Subject: Re: what is the NAT ports range for mapping one network?
To: None <>
From: Martijn van Buul <>
List: netbsd-users
Date: 10/04/2005 13:47:46
It occurred to me that Igor Sobrado wrote in gmane.os.netbsd.general:

> Ports can be classified as either well-known ports (in the range
> from 0 up to 1023), registered ports (in the range from 1024 to
> 49151) and private ports, also known as dynamic ports, in the
> range from 49152 up to 65535.
> Well, I guess that using either well-known or registered ports
> is dangerous

No, it's not. It might not be a very bright thing to do, and there 
might be issues with it, but it's not *dangerous* in the context of "it will
generate a security risk". It might cause other problems, though.

> (what if we start a service with a registered port allocated and NAT is
> currently using that port?

Then you made a bad setup. Nothing can prevent against that. There is *NO*
port range which is guaranteed to be free, for the sole reason that any mortal
user can claim a port > 1024. If you setup a NAT, and assign a certain
port range to NAT, then you should consider these ports as occupied. If that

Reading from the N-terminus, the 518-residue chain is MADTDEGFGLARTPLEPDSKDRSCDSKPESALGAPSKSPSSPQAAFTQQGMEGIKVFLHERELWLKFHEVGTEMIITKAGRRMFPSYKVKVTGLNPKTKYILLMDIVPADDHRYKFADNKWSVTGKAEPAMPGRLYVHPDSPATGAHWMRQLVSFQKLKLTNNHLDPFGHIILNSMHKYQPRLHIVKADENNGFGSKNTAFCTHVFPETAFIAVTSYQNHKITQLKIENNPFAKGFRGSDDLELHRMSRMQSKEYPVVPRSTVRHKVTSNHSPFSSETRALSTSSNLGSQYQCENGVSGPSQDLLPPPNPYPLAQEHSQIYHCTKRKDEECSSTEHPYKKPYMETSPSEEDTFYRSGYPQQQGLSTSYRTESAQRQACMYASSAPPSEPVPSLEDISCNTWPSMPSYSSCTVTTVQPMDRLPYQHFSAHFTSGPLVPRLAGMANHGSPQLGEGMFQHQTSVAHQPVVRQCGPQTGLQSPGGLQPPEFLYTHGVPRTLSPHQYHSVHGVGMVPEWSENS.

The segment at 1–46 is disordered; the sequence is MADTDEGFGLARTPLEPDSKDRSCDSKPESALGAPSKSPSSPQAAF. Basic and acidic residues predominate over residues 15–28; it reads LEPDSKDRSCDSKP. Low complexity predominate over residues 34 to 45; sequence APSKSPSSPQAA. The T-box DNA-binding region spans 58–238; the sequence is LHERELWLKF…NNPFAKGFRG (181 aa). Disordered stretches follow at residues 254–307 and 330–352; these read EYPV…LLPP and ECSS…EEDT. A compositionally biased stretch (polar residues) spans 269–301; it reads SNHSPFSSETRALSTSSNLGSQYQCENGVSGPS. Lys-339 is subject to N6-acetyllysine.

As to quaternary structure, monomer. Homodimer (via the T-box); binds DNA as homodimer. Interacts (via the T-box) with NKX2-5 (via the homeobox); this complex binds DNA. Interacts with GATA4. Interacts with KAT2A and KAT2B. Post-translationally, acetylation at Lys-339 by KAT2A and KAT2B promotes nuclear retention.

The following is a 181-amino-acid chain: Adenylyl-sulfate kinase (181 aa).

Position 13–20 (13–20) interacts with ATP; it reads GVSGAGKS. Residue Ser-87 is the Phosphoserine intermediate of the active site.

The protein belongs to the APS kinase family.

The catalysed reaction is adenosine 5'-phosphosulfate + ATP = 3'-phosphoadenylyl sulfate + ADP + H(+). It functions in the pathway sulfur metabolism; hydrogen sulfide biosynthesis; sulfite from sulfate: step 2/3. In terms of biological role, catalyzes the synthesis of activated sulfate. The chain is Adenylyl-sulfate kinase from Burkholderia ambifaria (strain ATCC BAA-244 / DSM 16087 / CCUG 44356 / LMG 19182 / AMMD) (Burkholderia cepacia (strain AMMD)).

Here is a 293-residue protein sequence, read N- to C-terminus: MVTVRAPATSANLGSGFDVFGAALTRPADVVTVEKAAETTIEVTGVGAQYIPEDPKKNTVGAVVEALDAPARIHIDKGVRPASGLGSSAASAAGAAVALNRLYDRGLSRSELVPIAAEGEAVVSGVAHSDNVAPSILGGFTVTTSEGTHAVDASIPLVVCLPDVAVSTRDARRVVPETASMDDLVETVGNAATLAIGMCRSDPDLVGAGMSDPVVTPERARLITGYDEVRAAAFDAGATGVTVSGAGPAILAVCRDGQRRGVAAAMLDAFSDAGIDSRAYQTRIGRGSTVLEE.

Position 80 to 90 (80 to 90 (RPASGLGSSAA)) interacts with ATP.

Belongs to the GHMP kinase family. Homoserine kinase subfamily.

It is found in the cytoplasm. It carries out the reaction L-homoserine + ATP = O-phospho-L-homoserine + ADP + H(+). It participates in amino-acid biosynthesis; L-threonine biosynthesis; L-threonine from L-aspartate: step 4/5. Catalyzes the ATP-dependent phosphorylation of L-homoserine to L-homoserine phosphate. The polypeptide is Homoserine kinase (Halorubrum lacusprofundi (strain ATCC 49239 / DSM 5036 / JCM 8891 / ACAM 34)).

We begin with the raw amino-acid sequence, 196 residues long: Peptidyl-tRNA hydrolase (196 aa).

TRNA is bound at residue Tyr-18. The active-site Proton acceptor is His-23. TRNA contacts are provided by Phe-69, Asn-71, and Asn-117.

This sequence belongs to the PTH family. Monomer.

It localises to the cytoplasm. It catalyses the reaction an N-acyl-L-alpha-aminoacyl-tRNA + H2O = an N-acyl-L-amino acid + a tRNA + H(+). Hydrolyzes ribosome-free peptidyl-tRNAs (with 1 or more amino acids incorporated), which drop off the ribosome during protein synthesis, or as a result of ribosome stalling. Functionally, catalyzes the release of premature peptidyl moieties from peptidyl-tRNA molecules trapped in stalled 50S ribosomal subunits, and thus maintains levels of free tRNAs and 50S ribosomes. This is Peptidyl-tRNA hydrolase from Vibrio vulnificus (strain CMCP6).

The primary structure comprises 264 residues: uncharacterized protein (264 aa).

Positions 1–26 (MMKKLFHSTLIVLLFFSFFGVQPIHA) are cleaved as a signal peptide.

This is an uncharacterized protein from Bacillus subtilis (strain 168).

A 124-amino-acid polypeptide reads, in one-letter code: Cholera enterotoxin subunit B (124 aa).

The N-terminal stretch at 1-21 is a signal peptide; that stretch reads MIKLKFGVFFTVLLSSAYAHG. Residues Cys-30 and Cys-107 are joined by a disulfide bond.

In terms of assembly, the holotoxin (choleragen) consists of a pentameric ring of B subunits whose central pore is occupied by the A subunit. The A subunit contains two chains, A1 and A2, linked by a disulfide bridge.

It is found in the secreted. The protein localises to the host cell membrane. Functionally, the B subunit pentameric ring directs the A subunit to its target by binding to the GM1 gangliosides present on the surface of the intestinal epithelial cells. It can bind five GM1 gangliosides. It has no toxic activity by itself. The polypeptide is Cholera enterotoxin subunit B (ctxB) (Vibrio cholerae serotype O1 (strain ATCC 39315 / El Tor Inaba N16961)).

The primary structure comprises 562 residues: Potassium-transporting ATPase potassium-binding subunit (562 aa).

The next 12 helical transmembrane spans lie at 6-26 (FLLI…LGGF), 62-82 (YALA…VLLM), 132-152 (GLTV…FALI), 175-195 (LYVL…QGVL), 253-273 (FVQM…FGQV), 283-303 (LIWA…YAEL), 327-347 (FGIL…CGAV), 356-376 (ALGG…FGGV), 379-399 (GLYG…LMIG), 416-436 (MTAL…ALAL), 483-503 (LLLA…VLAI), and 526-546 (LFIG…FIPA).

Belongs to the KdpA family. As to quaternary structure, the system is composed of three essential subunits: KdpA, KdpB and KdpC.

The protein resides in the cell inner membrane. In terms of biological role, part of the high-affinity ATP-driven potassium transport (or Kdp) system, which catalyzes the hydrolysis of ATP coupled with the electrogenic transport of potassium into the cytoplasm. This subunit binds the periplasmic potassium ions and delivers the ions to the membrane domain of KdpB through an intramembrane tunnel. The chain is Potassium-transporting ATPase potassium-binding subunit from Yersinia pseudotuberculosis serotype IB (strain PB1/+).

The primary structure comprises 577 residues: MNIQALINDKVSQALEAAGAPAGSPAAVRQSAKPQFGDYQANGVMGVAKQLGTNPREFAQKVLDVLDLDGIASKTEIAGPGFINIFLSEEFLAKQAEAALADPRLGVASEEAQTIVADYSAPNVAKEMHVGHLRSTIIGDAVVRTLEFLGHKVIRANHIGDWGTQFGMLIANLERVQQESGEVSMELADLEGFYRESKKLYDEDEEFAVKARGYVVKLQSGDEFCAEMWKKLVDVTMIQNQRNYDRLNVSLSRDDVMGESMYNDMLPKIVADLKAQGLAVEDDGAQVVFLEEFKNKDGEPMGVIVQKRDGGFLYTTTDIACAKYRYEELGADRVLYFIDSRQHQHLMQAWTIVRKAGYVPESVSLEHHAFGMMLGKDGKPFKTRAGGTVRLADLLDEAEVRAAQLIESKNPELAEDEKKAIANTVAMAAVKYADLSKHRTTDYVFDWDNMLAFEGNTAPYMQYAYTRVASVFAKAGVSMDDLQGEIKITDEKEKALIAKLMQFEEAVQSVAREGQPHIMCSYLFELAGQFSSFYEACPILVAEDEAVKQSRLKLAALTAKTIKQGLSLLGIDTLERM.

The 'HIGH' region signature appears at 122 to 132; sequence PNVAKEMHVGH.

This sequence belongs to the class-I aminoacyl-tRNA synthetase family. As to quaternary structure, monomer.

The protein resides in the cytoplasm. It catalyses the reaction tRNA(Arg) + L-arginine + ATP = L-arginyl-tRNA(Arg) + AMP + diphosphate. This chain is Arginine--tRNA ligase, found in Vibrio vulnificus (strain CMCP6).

conflicts with what you want, then there's only one solution: Either NAT
or the desired application has to move. It's the same thing with two processes
wanting to listen on the same port. It's a flaw in the setup, not a flaw
in the system.

> Ok, I agree that a NAT router will probably not run one of these applications
> but it is better not using a registered port at all, though.

Using something below < 1024 is probably not a good idea, indeed. However,
there "registered" range is another matter. There are huge holes in the
IANA assignments (especially above >10.000), there's hardly any reason
not to use them, as long as they don't generate a local conflict.

> Should we use rules as
>   map fxp0 -> portmap tcp/udp 49152:65535
> instead?

No, because then you have mapped the entire dynamic portrange for NAT, which
means that the NAT-box itself could run out of dynamic ports, which is a 
Really Bad Thing.

> What about ports being used by other applications in the range assigned
> in the mapping rule?  (a real risk if private ports are being used!)

By "private" I assume you mean "<1024" ? This is a bad idea for multiple
reasons. For one thing, there are several servers which will check this, and
deny connections with an originating port < 1024. If you make such a mapping,
then don't blame anyone else.

> Will ipf/PF manage these events and try another port in the range?

Again, don't expect ipf/PF to cover up for a bad setup you're making.

    Martijn van Buul - -
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 The most exciting phrase to hear in science, the one that heralds new
discoveries, is not 'Eureka!' (I found it!) but 'That's funny ...' Isaac Asimov